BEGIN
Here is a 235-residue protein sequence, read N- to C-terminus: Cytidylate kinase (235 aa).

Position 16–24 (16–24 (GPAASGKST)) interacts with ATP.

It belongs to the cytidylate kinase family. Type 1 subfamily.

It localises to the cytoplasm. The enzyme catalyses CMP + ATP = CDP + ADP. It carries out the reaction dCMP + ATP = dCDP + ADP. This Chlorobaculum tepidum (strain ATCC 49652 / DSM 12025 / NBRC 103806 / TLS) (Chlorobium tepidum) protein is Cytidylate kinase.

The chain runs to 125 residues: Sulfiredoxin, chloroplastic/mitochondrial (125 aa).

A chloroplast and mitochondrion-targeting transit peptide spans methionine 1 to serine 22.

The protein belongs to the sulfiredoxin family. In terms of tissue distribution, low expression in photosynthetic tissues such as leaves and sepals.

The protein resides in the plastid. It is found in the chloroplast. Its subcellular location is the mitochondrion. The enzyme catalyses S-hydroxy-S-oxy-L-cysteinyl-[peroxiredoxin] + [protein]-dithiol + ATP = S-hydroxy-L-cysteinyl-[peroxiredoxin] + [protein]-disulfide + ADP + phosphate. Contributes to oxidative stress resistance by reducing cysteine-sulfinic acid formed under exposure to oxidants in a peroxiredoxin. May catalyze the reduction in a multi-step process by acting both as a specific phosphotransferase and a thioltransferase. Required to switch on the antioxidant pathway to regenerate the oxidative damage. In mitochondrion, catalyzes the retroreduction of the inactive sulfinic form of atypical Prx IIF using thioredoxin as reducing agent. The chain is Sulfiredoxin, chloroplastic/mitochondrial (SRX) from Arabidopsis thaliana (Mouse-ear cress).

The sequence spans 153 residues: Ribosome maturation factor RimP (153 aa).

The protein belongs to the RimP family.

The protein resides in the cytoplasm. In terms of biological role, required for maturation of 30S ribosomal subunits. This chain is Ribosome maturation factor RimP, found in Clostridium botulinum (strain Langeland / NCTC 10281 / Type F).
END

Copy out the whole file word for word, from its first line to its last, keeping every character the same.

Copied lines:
Here is a 235-residue protein sequence, read N- to C-terminus: Cytidylate kinase (235 aa).

Position 16–24 (16–24 (GPAASGKST)) interacts with ATP.

It belongs to the cytidylate kinase family. Type 1 subfamily.

It localises to the cytoplasm. The enzyme catalyses CMP + ATP = CDP + ADP. It carries out the reaction dCMP + ATP = dCDP + ADP. This Chlorobaculum tepidum (strain ATCC 49652 / DSM 12025 / NBRC 103806 / TLS) (Chlorobium tepidum) protein is Cytidylate kinase.

The chain runs to 125 residues: Sulfiredoxin, chloroplastic/mitochondrial (125 aa).

A chloroplast and mitochondrion-targeting transit peptide spans methionine 1 to serine 22.

The protein belongs to the sulfiredoxin family. In terms of tissue distribution, low expression in photosynthetic tissues such as leaves and sepals.

The protein resides in the plastid. It is found in the chloroplast. Its subcellular location is the mitochondrion. The enzyme catalyses S-hydroxy-S-oxy-L-cysteinyl-[peroxiredoxin] + [protein]-dithiol + ATP = S-hydroxy-L-cysteinyl-[peroxiredoxin] + [protein]-disulfide + ADP + phosphate. Contributes to oxidative stress resistance by reducing cysteine-sulfinic acid formed under exposure to oxidants in a peroxiredoxin. May catalyze the reduction in a multi-step process by acting both as a specific phosphotransferase and a thioltransferase. Required to switch on the antioxidant pathway to regenerate the oxidative damage. In mitochondrion, catalyzes the retroreduction of the inactive sulfinic form of atypical Prx IIF using thioredoxin as reducing agent. The chain is Sulfiredoxin, chloroplastic/mitochondrial (SRX) from Arabidopsis thaliana (Mouse-ear cress).

The sequence spans 153 residues: Ribosome maturation factor RimP (153 aa).

The protein belongs to the RimP family.

The protein resides in the cytoplasm. In terms of biological role, required for maturation of 30S ribosomal subunits. This chain is Ribosome maturation factor RimP, found in Clostridium botulinum (strain Langeland / NCTC 10281 / Type F).